21 November 2010

Up in the Mountains

I wasn't quite sure what to expect from George Clooney's latest film, The American, and I probably wouldn't have gone to see it had I not got a free ticket for the preview but it came across as being very similar to the last film of his that I saw (Up in the Air) but with a much prettier backdrop. In both films, Clooney plays a character whose job makes it nigh-on impossible for him to have friends or get close to people--in Up in the Air, he plays someone who travels around to fire people and in The American, he plays someone who travels around to fire guns at people (and also make the guns). In both, though, there are women who break through his barriers and make life more complicated from him.

The American opens in a bleak, snowy Swedish landscape and after a short shoot-out resulting in several deaths, Clooney's character hot-tails it to Rome to await his next assignment, which turns out to be going to a small village perched in the mountains of Abruzzo and to rendezvous with a woman named Mathilde who, it transpires, needs him to make a very specific kind of gun. Clooney's boss warns him not to make any more friends but he ends up growing close first to the village priest and then to his favourite prostitute, Clara, and promptly falls for the latter and decides to get out of the hired assassin/gunsmith, which is, of course, easier said than done.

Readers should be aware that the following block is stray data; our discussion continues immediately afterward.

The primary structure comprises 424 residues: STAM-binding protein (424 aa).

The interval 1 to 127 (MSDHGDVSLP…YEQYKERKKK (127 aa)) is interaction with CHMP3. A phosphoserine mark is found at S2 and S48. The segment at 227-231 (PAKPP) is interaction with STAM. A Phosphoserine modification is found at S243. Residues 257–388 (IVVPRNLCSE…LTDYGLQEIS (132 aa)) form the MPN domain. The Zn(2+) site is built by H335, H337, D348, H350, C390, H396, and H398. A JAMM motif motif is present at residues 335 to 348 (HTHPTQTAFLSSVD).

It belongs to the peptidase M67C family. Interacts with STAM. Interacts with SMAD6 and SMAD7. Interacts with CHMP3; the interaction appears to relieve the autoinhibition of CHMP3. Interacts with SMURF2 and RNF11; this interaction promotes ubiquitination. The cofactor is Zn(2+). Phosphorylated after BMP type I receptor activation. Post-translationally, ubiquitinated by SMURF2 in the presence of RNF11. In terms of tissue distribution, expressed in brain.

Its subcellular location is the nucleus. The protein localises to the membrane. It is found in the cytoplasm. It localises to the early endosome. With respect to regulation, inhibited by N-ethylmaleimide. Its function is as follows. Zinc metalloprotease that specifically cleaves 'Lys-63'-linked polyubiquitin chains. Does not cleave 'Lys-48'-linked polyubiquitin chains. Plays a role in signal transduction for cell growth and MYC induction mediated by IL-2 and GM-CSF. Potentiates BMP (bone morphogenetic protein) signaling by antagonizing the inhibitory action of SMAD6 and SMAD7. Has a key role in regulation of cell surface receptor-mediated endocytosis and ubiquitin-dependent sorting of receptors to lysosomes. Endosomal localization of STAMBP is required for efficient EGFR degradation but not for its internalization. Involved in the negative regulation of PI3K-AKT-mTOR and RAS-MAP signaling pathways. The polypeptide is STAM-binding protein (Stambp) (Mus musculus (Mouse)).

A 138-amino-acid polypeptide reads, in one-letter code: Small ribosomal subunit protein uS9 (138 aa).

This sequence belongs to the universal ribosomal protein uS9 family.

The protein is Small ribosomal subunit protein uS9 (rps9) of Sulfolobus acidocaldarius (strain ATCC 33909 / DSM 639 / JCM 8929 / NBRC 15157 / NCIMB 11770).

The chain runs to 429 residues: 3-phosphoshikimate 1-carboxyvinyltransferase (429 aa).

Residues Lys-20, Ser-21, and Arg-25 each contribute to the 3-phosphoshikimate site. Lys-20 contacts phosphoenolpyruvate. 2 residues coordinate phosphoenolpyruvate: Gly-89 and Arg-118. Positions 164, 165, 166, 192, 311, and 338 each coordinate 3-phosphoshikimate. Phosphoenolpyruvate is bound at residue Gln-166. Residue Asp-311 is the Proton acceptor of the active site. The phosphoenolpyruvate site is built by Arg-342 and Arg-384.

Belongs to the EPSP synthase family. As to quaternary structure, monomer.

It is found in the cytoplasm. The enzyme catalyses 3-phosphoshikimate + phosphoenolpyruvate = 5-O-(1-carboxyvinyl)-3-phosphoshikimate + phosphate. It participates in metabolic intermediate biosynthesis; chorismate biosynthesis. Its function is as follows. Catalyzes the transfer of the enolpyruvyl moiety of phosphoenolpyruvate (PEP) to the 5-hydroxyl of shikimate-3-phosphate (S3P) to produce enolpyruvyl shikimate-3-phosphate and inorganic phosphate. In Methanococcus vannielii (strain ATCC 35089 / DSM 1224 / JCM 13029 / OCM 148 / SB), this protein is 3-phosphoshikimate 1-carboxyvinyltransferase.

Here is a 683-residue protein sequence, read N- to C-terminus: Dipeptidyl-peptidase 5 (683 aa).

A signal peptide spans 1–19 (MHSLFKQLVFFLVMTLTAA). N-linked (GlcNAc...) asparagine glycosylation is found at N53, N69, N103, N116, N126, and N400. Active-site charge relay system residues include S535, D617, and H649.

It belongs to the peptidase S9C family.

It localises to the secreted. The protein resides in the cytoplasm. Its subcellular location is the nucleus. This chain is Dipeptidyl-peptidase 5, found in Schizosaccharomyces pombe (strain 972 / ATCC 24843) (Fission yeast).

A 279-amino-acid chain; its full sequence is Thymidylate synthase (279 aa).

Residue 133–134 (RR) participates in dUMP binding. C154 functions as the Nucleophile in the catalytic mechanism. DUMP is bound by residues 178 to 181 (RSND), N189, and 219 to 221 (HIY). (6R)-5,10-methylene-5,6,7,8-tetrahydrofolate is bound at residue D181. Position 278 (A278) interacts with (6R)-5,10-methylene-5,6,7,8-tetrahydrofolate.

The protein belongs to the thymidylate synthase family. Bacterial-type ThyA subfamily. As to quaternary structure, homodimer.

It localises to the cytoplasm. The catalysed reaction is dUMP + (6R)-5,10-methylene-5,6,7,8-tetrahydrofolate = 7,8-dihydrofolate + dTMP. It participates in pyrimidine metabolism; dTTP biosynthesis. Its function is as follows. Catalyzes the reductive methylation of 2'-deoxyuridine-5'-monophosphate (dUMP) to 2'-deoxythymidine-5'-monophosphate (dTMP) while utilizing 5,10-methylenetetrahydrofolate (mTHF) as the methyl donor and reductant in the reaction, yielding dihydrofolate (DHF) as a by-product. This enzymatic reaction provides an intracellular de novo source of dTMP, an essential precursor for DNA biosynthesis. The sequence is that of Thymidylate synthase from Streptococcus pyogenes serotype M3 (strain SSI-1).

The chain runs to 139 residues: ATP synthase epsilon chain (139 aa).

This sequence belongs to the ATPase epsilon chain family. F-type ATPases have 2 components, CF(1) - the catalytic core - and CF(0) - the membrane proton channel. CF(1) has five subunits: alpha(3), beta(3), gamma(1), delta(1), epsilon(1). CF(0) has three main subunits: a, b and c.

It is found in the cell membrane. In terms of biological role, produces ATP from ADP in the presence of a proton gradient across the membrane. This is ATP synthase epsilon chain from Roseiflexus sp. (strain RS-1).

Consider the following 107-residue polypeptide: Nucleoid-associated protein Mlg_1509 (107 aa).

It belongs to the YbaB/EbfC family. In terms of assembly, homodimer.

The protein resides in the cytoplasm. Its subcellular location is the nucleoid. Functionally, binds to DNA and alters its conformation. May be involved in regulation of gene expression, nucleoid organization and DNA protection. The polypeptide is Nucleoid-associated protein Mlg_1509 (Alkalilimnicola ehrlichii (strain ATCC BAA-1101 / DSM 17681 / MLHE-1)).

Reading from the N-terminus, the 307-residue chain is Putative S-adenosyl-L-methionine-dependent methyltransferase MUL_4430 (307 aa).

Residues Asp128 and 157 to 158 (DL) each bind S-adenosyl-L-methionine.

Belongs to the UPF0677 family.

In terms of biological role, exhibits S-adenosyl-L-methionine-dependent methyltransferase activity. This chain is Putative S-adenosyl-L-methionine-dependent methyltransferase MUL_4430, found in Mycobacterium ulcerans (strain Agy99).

As with Up in the Air, the point where Clooney's character loses his edge and lets someone in is the point where the film starts to lose its momentum and its way, although in the former, the character seems to have the job that he does because he wants to isolate himself from people, while in the latter, he is forced to isolate himself from people because of the job that he does. There are twists and potential betrayals right until the end but nothing mind-blowing and the motivations of some of the characters are confusing and not properly explained.

Overall, it was a solid film, although at times it seemed to work better as an advert for the tourist board of Abruzzo than as a thriller. As the Aussie sitting next to me put it, "That was a bloody beautiful way of disguising soft porn." And I bet Nespresso are disappointed that of all the coffee Clooney's character drinks in the film, none of it is Nespresso.

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